The inspiration for this project was a long time coming. My parents live in a log cabin in Texas, so growing up I learned to appreciate a large FREE piece of lumber. When most people see an uprooted tree sliced into pieces by the side of the road they don’t think FURNITURE, but I do! My husband knows all too well even a cut down or uprooted tree “needs rescuing.”
Not long ago I was asked by a sweet couple to help them with a bedroom makeover. When designing their space I wanted an earthy element incorporated into the decor so when I happened upon this stump I got inspired. The most difficult part of crafting with a tree trunk is the sheer weight of the lumber. If you find a stump that is just too large, too heavy or too tall, the best solution is to cut it to size using a chainsaw. This may sound a bit barbaric, but trust me it’s worth it in the end!
When your trunk is cut to size put it somewhere shielded from the weather, like a garage, and let it sit for about a month or two. This is the most important step of the process because as your stump sits the wood will continue to dry. As the wood drys, the bark will begin to separate. There are some woods which keep their bark so if you are wanting a live edge look, you might consult Google about type of wood you are working with. If you aren’t sure, let the stump sit and you will find your answer. You will then want to cut the trunk into the desired size for your side table using the chainsaw. I tend to think the thicker the better so my side tables are about 12-14 inches tall.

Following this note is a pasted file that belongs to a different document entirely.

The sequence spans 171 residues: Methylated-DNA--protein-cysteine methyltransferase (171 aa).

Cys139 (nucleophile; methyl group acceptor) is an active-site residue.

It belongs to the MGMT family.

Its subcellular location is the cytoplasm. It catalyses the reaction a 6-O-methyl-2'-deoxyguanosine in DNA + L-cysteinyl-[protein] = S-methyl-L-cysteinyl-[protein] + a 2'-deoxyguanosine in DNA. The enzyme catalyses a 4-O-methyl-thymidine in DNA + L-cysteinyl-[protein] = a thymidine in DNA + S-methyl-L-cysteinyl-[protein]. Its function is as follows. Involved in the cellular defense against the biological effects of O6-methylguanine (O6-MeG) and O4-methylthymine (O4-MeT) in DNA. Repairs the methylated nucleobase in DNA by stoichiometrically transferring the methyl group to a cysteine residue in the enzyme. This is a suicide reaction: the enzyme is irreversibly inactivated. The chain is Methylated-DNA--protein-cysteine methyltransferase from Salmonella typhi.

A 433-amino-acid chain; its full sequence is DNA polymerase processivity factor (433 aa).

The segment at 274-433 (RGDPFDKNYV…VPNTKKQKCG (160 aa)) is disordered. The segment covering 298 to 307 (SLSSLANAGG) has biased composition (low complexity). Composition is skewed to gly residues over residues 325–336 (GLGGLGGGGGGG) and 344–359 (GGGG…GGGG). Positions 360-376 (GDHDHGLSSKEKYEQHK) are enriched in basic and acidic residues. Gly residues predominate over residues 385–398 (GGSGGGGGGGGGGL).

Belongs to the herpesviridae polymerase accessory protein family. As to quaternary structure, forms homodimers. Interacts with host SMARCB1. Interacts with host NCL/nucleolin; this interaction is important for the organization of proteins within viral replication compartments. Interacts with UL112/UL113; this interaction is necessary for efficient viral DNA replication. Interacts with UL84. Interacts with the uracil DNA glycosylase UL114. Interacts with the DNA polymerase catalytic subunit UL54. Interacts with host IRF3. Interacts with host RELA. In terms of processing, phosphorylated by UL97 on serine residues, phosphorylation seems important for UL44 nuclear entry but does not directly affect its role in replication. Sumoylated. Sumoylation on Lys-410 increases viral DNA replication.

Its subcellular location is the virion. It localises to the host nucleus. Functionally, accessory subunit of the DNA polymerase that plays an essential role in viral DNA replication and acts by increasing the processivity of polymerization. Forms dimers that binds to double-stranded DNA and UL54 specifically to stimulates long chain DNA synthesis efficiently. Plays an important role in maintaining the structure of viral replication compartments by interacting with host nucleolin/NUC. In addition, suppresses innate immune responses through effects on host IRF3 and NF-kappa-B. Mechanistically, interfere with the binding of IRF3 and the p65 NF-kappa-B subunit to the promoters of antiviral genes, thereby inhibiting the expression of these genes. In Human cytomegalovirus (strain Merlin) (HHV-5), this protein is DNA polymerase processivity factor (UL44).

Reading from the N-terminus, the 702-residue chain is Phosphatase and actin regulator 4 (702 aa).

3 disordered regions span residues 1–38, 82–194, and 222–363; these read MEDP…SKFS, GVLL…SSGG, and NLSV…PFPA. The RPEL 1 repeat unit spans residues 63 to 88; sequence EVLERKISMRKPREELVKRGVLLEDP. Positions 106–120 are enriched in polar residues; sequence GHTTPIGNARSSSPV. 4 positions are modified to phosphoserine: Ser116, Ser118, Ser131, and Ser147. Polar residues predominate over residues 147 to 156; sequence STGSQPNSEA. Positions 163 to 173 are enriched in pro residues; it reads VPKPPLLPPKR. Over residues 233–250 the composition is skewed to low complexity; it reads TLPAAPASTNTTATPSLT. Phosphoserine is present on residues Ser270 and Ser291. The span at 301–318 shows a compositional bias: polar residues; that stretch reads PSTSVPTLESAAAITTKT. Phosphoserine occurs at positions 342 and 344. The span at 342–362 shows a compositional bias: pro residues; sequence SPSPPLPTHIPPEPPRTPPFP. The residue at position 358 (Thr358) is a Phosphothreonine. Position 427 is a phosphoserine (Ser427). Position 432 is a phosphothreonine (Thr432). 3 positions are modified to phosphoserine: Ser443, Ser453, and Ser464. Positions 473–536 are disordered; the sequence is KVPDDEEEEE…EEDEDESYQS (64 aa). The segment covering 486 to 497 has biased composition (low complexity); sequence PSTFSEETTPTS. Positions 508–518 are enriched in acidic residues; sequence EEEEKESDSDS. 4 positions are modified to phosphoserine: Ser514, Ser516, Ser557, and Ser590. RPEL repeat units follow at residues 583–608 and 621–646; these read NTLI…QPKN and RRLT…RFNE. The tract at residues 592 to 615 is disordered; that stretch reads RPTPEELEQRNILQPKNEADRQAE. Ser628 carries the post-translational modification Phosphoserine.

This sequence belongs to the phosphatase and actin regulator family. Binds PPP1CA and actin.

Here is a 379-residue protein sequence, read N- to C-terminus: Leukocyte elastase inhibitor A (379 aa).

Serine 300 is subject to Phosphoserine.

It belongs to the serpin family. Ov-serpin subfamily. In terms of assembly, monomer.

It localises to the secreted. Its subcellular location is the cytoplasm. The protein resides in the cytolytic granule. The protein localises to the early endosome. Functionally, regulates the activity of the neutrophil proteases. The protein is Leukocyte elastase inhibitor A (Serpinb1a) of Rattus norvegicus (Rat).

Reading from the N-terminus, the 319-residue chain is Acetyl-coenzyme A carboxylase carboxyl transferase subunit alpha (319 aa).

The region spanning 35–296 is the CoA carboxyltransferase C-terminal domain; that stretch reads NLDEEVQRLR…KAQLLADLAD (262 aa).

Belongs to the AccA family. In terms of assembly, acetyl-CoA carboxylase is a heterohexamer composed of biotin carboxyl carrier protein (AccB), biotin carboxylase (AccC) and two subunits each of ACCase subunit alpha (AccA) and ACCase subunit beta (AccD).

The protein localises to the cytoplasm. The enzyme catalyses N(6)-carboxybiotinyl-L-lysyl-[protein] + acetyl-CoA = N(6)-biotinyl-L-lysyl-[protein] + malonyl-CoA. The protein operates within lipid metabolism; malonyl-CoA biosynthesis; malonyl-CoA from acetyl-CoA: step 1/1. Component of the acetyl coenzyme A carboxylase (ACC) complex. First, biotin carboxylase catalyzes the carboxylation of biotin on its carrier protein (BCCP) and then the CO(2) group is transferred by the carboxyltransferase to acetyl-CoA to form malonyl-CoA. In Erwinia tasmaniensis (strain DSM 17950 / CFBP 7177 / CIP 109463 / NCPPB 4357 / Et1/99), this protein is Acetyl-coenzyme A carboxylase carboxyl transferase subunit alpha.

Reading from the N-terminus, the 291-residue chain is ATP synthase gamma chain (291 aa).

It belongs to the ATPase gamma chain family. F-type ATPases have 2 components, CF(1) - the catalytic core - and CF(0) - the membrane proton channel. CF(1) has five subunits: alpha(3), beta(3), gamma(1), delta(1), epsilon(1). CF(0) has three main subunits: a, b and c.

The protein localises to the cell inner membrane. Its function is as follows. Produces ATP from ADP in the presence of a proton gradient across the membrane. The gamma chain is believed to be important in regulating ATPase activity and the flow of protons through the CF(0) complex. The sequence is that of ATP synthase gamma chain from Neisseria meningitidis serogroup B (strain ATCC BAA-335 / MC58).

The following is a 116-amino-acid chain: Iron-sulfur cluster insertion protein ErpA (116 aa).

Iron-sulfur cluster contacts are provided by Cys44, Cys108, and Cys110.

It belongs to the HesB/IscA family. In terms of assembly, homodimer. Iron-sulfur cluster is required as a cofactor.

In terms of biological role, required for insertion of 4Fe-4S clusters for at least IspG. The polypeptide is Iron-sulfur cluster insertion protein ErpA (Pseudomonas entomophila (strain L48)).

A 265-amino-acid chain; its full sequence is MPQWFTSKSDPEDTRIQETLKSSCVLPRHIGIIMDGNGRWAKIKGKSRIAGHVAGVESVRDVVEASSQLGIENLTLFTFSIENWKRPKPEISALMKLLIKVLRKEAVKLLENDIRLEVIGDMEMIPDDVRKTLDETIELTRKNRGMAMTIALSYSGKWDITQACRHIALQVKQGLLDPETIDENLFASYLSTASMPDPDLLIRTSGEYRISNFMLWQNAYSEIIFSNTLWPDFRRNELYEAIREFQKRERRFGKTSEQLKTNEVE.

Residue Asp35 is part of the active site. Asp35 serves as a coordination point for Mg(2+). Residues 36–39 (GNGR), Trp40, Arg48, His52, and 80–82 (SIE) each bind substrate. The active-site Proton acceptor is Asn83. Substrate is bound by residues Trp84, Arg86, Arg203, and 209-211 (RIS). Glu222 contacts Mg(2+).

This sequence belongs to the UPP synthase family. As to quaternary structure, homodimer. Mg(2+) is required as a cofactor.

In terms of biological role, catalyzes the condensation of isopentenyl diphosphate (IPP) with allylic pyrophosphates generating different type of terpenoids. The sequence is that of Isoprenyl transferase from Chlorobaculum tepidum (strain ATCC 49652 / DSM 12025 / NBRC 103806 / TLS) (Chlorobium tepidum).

Flake off any remaining bark and sand down the surface. I like to use 80 grit sandpaper for this project. Once the stump is smooth, wipe off the sawdust and brush on a wood conditioner. This helps give the wood an even base should you decide to stain it. The conditioner will also reveal the true colors of the wood and you might like the wood as is! I loved the natural color so after the wood conditioner dried, I coated the log in polyurethane. Any surface which could be used to hold a hot dish or cold glass I give an extra protective coat or two, just for safe measure.
If your stumps are shorter you might need to add some height, in which case I would recommend metal hairpin legs. I think the sleek base compliments the heaviness of the wood. You can find hairpin legs at Hobby Lobby, Lowes, Home Depot, Amazon, even Walmart. These metal legs come in a variety of sizes depending upon your desired table height. Simply screw the hairpin legs into the base of the stump and TA-DAH!
NOTE: Consider the height of the log when measuring for table legs